SPRINGFIELD, MISSOURI, AND SURROUNDINGS 1889
(previous page) employ 50 men. Mr. L. T. Bell, a representative druggist of fine ability and standing, whose conservative views entitle his opinions to high respect, reports a most promising outlook for the trade.
Ten dealers whose stock of queensware, notions, fancy goods, bric-a-brac, etc., etc., aggregate $41,000, have yearly trade of $88,000 and employ 20 hands.
Seven book and stationery dealers with a total stock of $56,700, employ 28 men and do a yearly business of $108,500.
Seven lumber dealers with stocks aggregating $79,000, employ 36 men and carry their yearly aless to $290,000. Mr. Billings the efficient local manager of S. A. Brown & Co., whose Southwestern yards are almost as thick as leaves in Valambrosia, and whose annual trade runs up into the millions, pays a high tribute to the building interests of the city.
Twenty-one retail dealers in live stock and cut meats, whose shops are well distributed over the city, have $46,500 invested in their business, employ sixty-eight hands, and report a total yearly trade of $776,000.
Three dealers in musical instruments and merchandise, with an investment of $9,000, give employment to eight men and do a yearly business of $45,000.
Ten flour and feed stores carry aggregate stocks of $12,500; employ twenty men; and have a total annual trade of $63,000.
Six millinery and fancy goods dealers, whose stocks are valued at $16,500, employ thirty ladies and report a yearly trade of $58,000.
Half a dozen photographic galleries report a total investment of $25,700; employ sixteen artists; and have an annual business of $35,400. Mrs. G. W. Sittler, successor to her late husband, Mr. G. W. Sittler, whose artistic tastes and attainments and rare social and business qualities made him a general favorite in this city, has extended her trade in photographic supplies well over this and the neighboring states. She also manufactures Sittler’s improved chemicals for photographing on silk, satin, linen and other fabrics, and has a large and rapidly growing photographic business; employs a good force of skilled operators in oil, crayon, pastel and India ink work, besides artistic photography from the minutest forms of portraiture to life size pictures direct from the sitting. This studio was opened by Mr. and Mrs. Sittler in 1882, and under Mrs. Sittler’s sagacious management maintains its former high rank in the advanced photography of the Southwest.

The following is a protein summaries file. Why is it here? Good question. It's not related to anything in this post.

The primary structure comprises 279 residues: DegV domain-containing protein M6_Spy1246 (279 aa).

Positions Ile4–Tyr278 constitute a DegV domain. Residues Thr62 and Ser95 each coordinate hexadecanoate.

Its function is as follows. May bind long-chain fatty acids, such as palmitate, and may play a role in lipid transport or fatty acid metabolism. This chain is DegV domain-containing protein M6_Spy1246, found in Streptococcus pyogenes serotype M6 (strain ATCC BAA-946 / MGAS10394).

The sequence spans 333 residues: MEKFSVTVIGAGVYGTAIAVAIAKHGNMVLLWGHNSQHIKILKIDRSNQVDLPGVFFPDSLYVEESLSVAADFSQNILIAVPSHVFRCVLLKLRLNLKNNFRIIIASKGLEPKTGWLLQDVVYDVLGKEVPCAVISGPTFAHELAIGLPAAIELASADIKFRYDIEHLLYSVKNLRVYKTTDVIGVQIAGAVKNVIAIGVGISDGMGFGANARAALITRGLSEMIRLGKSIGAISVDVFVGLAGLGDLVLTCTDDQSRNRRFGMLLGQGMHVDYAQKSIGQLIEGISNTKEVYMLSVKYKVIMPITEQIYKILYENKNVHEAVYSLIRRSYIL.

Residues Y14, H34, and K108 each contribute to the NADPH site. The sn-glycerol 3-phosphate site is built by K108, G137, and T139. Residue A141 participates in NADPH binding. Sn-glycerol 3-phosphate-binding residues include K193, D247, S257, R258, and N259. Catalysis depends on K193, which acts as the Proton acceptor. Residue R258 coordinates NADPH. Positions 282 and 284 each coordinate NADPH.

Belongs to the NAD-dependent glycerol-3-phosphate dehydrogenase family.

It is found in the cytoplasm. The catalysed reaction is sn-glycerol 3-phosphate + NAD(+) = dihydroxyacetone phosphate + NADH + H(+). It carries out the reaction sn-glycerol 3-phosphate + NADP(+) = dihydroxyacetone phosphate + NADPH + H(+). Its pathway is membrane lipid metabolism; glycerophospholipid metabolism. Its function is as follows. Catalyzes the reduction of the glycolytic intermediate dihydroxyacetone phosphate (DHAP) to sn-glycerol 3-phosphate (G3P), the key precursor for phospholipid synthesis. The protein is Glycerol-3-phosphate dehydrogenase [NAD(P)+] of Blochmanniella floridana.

Seven livery establishments, with a total of $72,200 invested in horses and equipage, employ forty-four hands and do a yearly business of $33,700.
Two dealers in horses and mules have $40,000 invested, and carry their yearly sales up to $135,000.
Three dealers in wagons, carriages, farm machinery and implements carry stocks to the amount of $40,000, employ twelve hands, and do a yearly business of $200,000.
Parce & Burlingame alone have in stock $30,000 worth of carriages, buggies, wagons, other vehicles, and farm implements, which fill to repletion the three stories and cellar of their large and handsome business house, located on the Frisco tracks, and a view of which is herewith given. These gentlemen, whose business was founded in 1874, have now the largest and most valuable stock carried by any house in the State, outside of its two great cities, and last year worked their sales up to $150,000. They are brave, energetic, ambitious dealers, whose fine business qualities and exceptionally fine record are creditable alike to themselves and the city, and report a most encouraging outlook for their line of trade.
Seven barber shops report an investment of $6,300, employ 35 hands, and do a total business of $30,700.
The sewing machine agencies, winter gardens, market gardens, seed houses, florists, coal, wood, ice and grain dealers, shippers of poultry and poultry products, wool and hides, merchant tailoring and other lines, upon which no accurate data is at hand, will foot up a yearly business of fully $500,000, and involve the employment of not less than 150 hands and $150,000 in capital.
From the foregoing statement it will be seen that the annual retail trade of Springfield reaches the handsome sum of $5,436,200. The capital invested in retail stocks runs up to $1,874,900, and the number of men and women employed in this department of trade is 1,137. About 225 men, including the principals, are employed in the jobbing trade.
The following summary of the annual wholesale and retail
trade of the city, while not based on complete and entirely accurate data,
is yet a close approximation to the commercial status of the city for
the year ending June 1st, 1889:
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